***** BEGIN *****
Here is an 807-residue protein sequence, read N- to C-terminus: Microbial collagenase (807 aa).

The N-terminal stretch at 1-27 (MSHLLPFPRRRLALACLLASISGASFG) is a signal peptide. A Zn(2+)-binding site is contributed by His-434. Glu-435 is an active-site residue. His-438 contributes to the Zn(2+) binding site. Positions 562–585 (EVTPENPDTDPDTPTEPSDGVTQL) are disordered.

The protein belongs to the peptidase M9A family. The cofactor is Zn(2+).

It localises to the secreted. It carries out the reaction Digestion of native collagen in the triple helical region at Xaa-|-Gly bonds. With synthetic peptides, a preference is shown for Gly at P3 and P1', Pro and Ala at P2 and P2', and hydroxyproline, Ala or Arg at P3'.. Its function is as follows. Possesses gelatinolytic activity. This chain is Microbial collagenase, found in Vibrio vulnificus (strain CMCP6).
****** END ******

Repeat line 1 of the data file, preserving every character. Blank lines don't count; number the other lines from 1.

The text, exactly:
Here is an 807-residue protein sequence, read N- to C-terminus: Microbial collagenase (807 aa).